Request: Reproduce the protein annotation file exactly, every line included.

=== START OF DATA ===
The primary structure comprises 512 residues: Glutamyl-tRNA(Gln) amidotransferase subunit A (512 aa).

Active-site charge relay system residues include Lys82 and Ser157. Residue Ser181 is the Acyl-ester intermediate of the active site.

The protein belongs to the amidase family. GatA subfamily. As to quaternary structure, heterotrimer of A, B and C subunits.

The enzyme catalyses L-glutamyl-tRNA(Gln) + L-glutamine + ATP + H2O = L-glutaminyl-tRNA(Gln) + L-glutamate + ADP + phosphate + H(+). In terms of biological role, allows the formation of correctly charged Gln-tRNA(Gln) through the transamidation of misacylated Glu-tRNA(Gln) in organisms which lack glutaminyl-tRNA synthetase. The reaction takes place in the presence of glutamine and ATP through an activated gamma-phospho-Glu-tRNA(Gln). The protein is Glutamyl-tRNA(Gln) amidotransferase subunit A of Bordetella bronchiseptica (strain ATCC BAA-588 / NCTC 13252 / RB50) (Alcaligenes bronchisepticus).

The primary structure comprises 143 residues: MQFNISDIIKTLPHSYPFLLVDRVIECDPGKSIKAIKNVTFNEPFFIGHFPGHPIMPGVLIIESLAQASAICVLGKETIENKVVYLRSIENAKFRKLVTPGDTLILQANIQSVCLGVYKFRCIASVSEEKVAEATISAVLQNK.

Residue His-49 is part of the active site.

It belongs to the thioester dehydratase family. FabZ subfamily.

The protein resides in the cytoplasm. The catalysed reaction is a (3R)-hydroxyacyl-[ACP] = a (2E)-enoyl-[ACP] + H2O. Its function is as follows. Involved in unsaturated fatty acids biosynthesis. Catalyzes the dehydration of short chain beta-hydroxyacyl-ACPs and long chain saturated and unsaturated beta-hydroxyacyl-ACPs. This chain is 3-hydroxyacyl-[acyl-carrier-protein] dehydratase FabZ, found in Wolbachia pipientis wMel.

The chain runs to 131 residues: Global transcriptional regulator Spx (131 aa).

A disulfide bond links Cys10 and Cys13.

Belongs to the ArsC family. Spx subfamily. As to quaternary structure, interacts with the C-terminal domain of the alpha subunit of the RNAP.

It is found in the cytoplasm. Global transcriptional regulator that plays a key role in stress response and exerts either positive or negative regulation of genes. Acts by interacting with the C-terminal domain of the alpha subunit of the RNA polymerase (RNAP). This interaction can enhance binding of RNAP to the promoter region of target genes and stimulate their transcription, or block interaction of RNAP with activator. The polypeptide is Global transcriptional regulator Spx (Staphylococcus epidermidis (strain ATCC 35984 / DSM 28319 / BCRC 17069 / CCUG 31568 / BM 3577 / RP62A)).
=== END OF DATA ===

The primary structure comprises 512 residues: Glutamyl-tRNA(Gln) amidotransferase subunit A (512 aa).

Active-site charge relay system residues include Lys82 and Ser157. Residue Ser181 is the Acyl-ester intermediate of the active site.

The protein belongs to the amidase family. GatA subfamily. As to quaternary structure, heterotrimer of A, B and C subunits.

The enzyme catalyses L-glutamyl-tRNA(Gln) + L-glutamine + ATP + H2O = L-glutaminyl-tRNA(Gln) + L-glutamate + ADP + phosphate + H(+). In terms of biological role, allows the formation of correctly charged Gln-tRNA(Gln) through the transamidation of misacylated Glu-tRNA(Gln) in organisms which lack glutaminyl-tRNA synthetase. The reaction takes place in the presence of glutamine and ATP through an activated gamma-phospho-Glu-tRNA(Gln). The protein is Glutamyl-tRNA(Gln) amidotransferase subunit A of Bordetella bronchiseptica (strain ATCC BAA-588 / NCTC 13252 / RB50) (Alcaligenes bronchisepticus).

The primary structure comprises 143 residues: MQFNISDIIKTLPHSYPFLLVDRVIECDPGKSIKAIKNVTFNEPFFIGHFPGHPIMPGVLIIESLAQASAICVLGKETIENKVVYLRSIENAKFRKLVTPGDTLILQANIQSVCLGVYKFRCIASVSEEKVAEATISAVLQNK.

Residue His-49 is part of the active site.

It belongs to the thioester dehydratase family. FabZ subfamily.

The protein resides in the cytoplasm. The catalysed reaction is a (3R)-hydroxyacyl-[ACP] = a (2E)-enoyl-[ACP] + H2O. Its function is as follows. Involved in unsaturated fatty acids biosynthesis. Catalyzes the dehydration of short chain beta-hydroxyacyl-ACPs and long chain saturated and unsaturated beta-hydroxyacyl-ACPs. This chain is 3-hydroxyacyl-[acyl-carrier-protein] dehydratase FabZ, found in Wolbachia pipientis wMel.

The chain runs to 131 residues: Global transcriptional regulator Spx (131 aa).

A disulfide bond links Cys10 and Cys13.

Belongs to the ArsC family. Spx subfamily. As to quaternary structure, interacts with the C-terminal domain of the alpha subunit of the RNAP.

It is found in the cytoplasm. Global transcriptional regulator that plays a key role in stress response and exerts either positive or negative regulation of genes. Acts by interacting with the C-terminal domain of the alpha subunit of the RNA polymerase (RNAP). This interaction can enhance binding of RNAP to the promoter region of target genes and stimulate their transcription, or block interaction of RNAP with activator. The polypeptide is Global transcriptional regulator Spx (Staphylococcus epidermidis (strain ATCC 35984 / DSM 28319 / BCRC 17069 / CCUG 31568 / BM 3577 / RP62A)).